When Roberto isn’t traveling to NC farms, he enjoys his time exploring other places(pre-pandemic), like Costa Rica, Ireland, Italy, and within the United States. Along his travels, his priority is always finding the hidden food gems of the cities, which typically involve mom and pop shops. Soccer is Roberto’s passion, and while he played at the collegiate level, he has since retired and now focuses on watching it on television or going to professional games. Whether you are looking to learn about farmworkers in North Carolina or if you are looking for food recommendations in North Carolina, Roberto is the right person to call.
February 2021 Service Spotlight – Marcus Cyprian
Marcus Cyprian is the Horticulture Assistant/School Garden Coordinator for Gaston County Cooperative Extension. Marcus grew up in nearby Cleveland County. He graduated from Shelby High School in 1995. He attended NC Agricultural and Technical State University majoring in Communications. He returned to Shelby in 1999 and worked as an administrator with Azdel Incorporated. He worked for Azdel until 2001 but was laid off due to a merger with South Korean based manufacturer Hanwha.
He then began a career in youth development working for a Boys & Girls Club organization in Gaston County. He worked there for 5 years until deciding to explore a career in Culinary Arts. Marcus completed a degree at Johnson & Wales University and would work as a sous chef, personal chef and private caterer. After the economy took a turn, he returned to youth development where he would work for another 5 years as Unit Director and Director of Operations for the afore mentioned Boys & Girls Club Organization.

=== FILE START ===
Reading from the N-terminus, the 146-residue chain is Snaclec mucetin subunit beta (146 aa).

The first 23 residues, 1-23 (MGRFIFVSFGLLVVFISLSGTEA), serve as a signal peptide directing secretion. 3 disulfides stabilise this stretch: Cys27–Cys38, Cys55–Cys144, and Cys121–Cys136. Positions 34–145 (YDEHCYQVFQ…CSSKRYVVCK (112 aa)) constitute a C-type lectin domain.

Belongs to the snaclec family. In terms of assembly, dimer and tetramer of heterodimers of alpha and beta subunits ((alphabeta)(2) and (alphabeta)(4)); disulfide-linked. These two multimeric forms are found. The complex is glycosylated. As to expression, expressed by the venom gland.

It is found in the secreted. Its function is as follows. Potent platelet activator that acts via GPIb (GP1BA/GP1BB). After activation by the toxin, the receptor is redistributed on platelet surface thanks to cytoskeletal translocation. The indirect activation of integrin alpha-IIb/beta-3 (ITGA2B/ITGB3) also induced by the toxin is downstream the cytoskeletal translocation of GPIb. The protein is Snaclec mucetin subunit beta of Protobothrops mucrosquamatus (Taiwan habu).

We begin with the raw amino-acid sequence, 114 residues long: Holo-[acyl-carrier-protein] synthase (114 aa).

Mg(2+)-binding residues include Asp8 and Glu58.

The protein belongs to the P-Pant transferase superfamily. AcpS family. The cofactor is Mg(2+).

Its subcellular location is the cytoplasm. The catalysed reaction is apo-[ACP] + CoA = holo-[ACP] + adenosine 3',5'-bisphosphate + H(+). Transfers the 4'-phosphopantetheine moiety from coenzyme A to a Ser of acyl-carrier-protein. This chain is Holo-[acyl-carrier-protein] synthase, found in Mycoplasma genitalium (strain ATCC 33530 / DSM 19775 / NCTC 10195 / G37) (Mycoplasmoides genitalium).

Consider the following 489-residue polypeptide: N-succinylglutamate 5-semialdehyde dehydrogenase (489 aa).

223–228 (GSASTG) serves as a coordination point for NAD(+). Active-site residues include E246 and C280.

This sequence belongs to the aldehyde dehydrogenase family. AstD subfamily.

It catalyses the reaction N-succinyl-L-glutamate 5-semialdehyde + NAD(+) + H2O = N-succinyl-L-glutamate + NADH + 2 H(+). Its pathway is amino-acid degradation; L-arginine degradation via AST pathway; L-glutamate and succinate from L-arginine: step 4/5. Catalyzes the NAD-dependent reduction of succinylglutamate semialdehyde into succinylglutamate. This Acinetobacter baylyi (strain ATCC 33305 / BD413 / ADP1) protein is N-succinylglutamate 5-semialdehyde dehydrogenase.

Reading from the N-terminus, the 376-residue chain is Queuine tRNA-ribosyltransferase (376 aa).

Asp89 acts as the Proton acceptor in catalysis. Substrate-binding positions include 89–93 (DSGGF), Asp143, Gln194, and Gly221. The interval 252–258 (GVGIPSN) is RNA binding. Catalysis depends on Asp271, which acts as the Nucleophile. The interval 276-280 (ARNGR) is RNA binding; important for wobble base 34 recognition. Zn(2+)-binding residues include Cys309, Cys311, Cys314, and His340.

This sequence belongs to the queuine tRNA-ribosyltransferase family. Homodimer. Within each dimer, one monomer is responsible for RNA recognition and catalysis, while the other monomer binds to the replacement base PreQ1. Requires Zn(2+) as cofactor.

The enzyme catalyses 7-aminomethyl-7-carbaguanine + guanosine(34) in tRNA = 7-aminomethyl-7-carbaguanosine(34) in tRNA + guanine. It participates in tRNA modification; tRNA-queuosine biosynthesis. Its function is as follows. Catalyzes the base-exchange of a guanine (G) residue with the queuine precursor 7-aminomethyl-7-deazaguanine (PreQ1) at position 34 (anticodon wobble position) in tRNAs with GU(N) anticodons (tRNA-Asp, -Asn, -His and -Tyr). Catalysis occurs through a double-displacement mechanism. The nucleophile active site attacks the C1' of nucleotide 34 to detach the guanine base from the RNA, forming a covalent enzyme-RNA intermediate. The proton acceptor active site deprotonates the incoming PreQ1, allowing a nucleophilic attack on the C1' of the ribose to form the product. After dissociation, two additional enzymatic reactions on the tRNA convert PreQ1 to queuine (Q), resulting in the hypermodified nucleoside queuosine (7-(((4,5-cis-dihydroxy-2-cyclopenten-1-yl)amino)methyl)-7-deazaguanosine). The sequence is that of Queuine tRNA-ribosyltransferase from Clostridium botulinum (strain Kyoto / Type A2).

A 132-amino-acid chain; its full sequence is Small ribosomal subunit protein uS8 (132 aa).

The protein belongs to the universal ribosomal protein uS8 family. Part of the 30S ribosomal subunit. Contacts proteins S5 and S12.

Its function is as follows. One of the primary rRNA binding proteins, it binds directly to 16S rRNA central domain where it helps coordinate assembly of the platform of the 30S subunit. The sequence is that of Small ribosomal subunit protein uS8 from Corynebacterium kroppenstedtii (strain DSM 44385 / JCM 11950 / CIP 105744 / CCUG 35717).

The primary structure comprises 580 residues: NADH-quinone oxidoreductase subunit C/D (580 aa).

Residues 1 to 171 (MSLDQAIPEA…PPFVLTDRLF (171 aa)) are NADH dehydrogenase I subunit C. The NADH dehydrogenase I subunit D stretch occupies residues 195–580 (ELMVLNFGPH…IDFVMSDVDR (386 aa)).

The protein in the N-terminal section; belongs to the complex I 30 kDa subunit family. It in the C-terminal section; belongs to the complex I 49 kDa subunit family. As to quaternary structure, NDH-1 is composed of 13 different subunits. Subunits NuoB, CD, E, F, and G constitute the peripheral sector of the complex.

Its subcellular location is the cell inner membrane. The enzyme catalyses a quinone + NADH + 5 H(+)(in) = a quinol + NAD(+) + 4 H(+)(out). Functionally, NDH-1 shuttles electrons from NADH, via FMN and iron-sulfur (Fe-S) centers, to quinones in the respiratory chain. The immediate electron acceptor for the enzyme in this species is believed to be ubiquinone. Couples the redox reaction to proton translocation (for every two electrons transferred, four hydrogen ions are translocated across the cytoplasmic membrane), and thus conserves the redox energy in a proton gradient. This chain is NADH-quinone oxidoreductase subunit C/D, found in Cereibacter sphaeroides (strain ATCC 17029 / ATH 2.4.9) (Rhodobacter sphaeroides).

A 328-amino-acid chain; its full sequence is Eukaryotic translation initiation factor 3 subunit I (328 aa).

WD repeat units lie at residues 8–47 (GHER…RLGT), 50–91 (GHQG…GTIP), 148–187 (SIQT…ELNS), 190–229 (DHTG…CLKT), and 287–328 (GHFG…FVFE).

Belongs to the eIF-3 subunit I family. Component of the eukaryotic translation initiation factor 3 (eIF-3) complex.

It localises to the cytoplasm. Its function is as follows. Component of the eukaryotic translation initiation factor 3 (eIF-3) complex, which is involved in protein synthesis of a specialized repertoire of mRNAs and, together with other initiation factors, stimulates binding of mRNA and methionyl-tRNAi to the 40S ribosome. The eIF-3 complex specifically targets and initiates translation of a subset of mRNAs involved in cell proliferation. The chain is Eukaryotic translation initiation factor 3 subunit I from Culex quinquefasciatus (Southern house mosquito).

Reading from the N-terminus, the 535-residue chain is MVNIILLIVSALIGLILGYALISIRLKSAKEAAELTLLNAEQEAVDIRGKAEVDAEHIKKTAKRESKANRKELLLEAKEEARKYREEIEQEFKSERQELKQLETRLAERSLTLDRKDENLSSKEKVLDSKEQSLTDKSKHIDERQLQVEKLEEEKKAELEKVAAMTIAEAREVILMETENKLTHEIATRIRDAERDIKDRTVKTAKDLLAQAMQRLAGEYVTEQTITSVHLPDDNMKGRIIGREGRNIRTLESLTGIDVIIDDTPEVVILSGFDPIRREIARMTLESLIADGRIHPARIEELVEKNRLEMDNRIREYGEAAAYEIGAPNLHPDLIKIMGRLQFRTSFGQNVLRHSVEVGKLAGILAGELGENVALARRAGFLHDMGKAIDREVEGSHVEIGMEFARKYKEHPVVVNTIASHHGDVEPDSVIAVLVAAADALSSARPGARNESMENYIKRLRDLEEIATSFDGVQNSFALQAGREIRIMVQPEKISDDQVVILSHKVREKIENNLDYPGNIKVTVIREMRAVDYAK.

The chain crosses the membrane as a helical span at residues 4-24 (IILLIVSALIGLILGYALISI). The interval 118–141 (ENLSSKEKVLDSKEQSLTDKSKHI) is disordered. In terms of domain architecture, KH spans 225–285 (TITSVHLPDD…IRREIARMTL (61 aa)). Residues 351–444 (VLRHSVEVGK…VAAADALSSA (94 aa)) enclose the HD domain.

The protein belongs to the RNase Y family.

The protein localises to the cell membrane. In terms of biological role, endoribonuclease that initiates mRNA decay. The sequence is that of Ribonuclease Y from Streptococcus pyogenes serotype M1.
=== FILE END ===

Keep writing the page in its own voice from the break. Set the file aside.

Finally, in 2017 Marcus was hired at Gaston County Cooperative Extension to fill the School Garden Coordinator position. He has managed 7 different school gardens, employing a program called Healthy Harvest which is a 10 week program geared toward 3rd grade public school students that covers themes such as types of soils, recycling and conservation, beneficial insects and the plant life cycle. He also has worked closely with area community gardens and efforts made by healthcare institutions such as Kintegra Health, Blue Cross/Blue Shield and the Gaston County Health Department in addition to the City of Gastonia in developing solutions to health disparities in underserved areas. He is a member of the Gaston County Health Departments Health Equity Team as well as a board member with the Rotary Community Garden.
Marcus loves beach trips, cooking and bike riding. During the summer, he loves visiting his two favorite vacation spots: Pawley’s Island, SC and Charleston, SC. When he isn’t visiting the beach you can find him relaxing at home or spending time with his nieces, Zoey (15) and Zuri (3).